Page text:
Treasury Secretary Tim Geithner has picked up on suggestions that the debt limit violates Section 4 of the Fourteenth Amendment, though stopped short of saying the Administration would refuse to abide by the ceiling to avoid default. Meanwhile, much bandwidth is being spilled over the various constitutional arguments.
Jack Balkin points to the drafting history of Section 4 that could support the argument against the debt ceiling. In particular, he notes that this portion of the 14th Amendment was intended to prevent subsequent repudiation of Civil War debts. Michael Stern responds noting, among other things, that repudiation and default are not one and the same (a point I also made to Balkin in an e-mail on Thursday). Repudiation cancels a debt, whereas default is a failure to pay a valid debt. In other words, default presumes that the debt is still valid, and does not call into question the validity of the obligation. Further, even if Section 4 precludes repudiation of valid debts, this does not mean default is equally unconstitutional, or that the President is authorized to issue new debt obligations to cover the old without Congressional approval. Balkin responds here, but I am still not convinced. His argument boils down to a claim that since debt repudiation is off the table, so is all political gamesmanship over how and when debts get paid.
Gerard Magliocca adds an interesting wrinkle, noting the Public Debts Clause could be read to preclude Congressional default as well, though Calvin Massey does not believe the clause grants the President unlimited authority to borrow money. Michael Abramowicz — one of the few scholars to have focused on these questions — also notes that broad readings of Section 4 and the Public Debts Clause have implications for other laws and would, among other things, cast a constitutional pall over Medicare. On this basis, he urges a more “modest” approach — an approach Michael Stern does not find so modest. Meanwhile, Mark Tushnet finds the mere suggestion the President has constitutional authority to violate the debt ceiling “off-the-wall” (which is not the same thing as saying it is wrong). Brad DeLong responds to Tushnet here.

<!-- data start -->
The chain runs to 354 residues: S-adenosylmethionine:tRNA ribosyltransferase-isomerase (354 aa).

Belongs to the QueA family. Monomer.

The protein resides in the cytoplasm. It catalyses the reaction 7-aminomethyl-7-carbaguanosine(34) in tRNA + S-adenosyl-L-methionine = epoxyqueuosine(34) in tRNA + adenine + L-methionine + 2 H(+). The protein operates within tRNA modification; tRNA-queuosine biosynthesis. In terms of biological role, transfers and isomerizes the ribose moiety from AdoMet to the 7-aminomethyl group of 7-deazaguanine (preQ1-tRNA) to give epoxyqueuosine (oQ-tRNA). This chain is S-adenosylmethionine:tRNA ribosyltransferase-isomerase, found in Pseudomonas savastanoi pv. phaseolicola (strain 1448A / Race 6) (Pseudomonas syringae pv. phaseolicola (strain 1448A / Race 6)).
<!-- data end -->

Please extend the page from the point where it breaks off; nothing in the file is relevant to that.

Whatever the correct constitutional interpretation of Section 4, there is another question: Whether this question could ever come before the Courts. I don’t think so. (Nor does Jonathan Zasloff, who addressed the question a while back.) First, it would be difficult to find someone who would have Article III standing. Second, even if standing could be established, courts would likely avoid the issue on political question or other grounds. Brad DeLong is not convinced. Michael Stern has thoughts on this question too.
UPDATE: Michael Stern responds to Balkin here. As Stern observes, the force of Balkin’s rejoinder “lies more in the cleverness of its author than the merits of its argument.”
Garrett Epps also has a series of posts on the constitutionality of the debt limit: 1, 2, 3, & 4.